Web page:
Why can't kids take part in contact training when they're sitting together indoors for school?

Jo-Anne Williamson on the frustration being felt by coaches across all sports, even with underage action returning on April 26
Why can't kids take part in contact training when they're sitting together indoors for school?

Covid signage to help prevent the spread of the virus at Wycombe House Tennis Club in Isleworth, London, where they are preparing for re-opening after lockdown restrictions for outdoor sport and leisure facilities are eased. Picture: PA

WHILE the rest of the world seemed to be spiraling out of control last year, our little Isle looked like it was ship-shape and riding high.

However, as other countries have picked up the pace and begun the reopening of sports, public gatherings and so non, we are somewhat stuck in a rut! Looking for ways to exhaust our energies... like most good people, we look to sport.

With less than two weeks until GAA training at county level returns on April 19, the Dublin football kings took matters into their own hands with several players from Dessie's army involved in an outdoor training session, alongside a coach, showing the sporting world that they'd grown tired of waiting.

While I don't support the breaking of government guidelines, I feel their sporting pain. 

Openly defying lockdown protocols has brought the manager under fire with a red flag being waved over just how frustrated sports players of all levels are at this point.

Coaches all around the country have been holding tough for months. After a huge loss of wages and with mental health at breaking point for some, a return can't come fast enough.

With the government recently announcing an April road map, it's set to see tennis, golf and other outdoor sports return at all levels from April 26 along with training for kids at last!

The conditions of these returns are yet to be revealed but judging by restrictions placed on the return to tennis in NI, it falls a little short of the net for coaches.

It seems pods of 15 are most likely in team sports while tennis gets harsher treatment if we are to run in line with Northern Ireland.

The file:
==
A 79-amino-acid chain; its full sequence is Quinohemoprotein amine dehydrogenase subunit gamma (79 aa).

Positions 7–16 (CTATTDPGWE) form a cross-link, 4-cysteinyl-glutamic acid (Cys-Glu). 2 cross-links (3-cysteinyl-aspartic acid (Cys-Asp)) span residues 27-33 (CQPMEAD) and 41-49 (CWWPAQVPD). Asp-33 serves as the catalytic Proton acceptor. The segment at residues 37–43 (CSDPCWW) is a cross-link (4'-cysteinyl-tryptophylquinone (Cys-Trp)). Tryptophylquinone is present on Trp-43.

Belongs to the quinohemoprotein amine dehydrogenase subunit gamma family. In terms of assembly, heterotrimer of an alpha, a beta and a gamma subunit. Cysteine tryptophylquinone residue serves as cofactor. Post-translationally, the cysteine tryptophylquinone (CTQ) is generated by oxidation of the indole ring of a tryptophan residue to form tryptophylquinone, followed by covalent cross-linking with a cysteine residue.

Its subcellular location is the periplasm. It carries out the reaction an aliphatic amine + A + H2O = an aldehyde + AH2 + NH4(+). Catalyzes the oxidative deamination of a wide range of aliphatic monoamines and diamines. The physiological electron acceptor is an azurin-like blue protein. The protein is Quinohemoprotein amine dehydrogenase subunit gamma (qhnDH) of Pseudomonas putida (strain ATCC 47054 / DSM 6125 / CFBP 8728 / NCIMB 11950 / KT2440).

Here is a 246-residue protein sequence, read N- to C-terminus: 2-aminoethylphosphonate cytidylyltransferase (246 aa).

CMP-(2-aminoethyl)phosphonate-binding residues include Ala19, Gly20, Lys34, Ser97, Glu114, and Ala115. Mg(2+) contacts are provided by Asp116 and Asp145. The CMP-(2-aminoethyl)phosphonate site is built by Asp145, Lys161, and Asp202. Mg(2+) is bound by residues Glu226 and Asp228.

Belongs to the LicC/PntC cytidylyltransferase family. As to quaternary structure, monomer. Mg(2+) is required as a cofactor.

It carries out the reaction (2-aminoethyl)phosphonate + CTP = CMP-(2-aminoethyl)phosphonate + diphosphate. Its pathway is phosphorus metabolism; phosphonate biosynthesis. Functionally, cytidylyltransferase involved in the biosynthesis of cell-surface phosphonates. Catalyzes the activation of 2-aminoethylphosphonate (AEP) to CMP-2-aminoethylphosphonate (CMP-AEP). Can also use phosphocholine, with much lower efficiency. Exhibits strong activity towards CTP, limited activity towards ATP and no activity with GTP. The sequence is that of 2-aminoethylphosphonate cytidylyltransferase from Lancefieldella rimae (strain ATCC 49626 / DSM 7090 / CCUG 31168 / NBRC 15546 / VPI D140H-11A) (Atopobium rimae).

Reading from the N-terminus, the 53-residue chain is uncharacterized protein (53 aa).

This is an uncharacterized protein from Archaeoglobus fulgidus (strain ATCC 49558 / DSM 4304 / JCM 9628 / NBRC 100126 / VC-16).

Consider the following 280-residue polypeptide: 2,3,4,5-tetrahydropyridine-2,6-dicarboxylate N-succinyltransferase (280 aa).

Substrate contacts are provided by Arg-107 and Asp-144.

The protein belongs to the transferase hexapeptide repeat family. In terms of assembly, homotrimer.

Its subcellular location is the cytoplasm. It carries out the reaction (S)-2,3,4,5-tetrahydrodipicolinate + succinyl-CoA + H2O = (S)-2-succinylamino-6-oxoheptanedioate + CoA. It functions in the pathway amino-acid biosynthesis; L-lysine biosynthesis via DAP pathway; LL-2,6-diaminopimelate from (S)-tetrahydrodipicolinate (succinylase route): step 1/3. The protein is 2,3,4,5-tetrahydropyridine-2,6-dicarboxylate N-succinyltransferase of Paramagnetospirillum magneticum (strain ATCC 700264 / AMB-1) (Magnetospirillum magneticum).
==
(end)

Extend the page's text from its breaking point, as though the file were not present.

Singles only or doubles with a partner from the same household, strict limiting of group numbers make running any club junior program a tall order and with most clubs at membership capacity, it's a disaster waiting to happen. 

Speaking with Windsor LTC Director, Simon McFarland, his delight at being back on the court is evident although he faces challenges.

Jo-Anne Williamson. Picture: Jim Coughlan.
Jo-Anne Williamson. Picture: Jim Coughlan.

"We're only taking private lessons for now. We can have two households on the same court at opposite ends and the coach stays at the net. 

"The demand for private lessons has also been high."

It appears crazy to have this on-court structure as children of school-going age will have been indoors together daily but must distance from each other outside!

GAA BIAS

After the return dates were announced, there was a flurry of resentment towards GAA players getting the jump on other sports. 

Tennis Ireland CEO Richard Fahey was quick to tell me, “GAA are not open before tennis“, a misconception made after the government's announcement of the return to sport dates. 

He assured me that ”Ireland's high-performance players have been training in the National Centre since as far back as last May and that all tennis players will be back on April 26.”

The Davis and Fed Cup panels totaling 16 players have trained hard including two Cork-based girls, while Covid-19 put a firm stop on ordinary-level sport. 

If you were considered high-performance then you were free to continue within the sporting world.

Not so for our national sports though! 

Their elite players only return to train a week before other outdoor activities on April 19. 

A week later the GAA U18 players join alongside the senior elites and a number of other chosen sports. 

I feel less aggrieved knowing this but I question why the GAA was not considered elite in the first place?

While I understand the governing bodies approach being cautious, it does make me wonder why the high-performance players are put ahead of all others? 

Speaking with Bishopstown TC Head Coach Conor Twomey, his view is clear. 

“Club players will bounce back and the elite will continue to improve. I feel it's our juniors on the cusp of high performance that will lose out with the lack of play! 

At provincial level, it's these players I worry about the most. Making that leap into competing at senior tournaments now seems a really big ask, the gap may be too wide."

Sports coaches of all kinds have been sitting in the wings waiting patiently for the opportunity to return to work. 

Former head coach Jo-Anne Williamson with Declan Whelan-Curtin and Ali O'Brien at the Lower Aghada Tennis Club junior close championships before restrictions. Picture: David Keane.
Former head coach Jo-Anne Williamson with Declan Whelan-Curtin and Ali O'Brien at the Lower Aghada Tennis Club junior close championships before restrictions. Picture: David Keane.

Frustration has set in. With a high percentage of coaches being self-employed, the government has made good in following through with the PUP payment but after four months of sitting in the proverbial tramlines, I am beginning to wonder where the sense in it all lies? 

A huge drain on the country's resources. However, we won't be tempted, we will wait! 

Roll on April 26 so we can breathe a sigh of relief.

More in this section

Sponsored Content

jerseywarslogosml
votetextheader

jerseysformpu
echolive

Add Echolive.ie to your home screen - easy access to Cork news, views, sport and more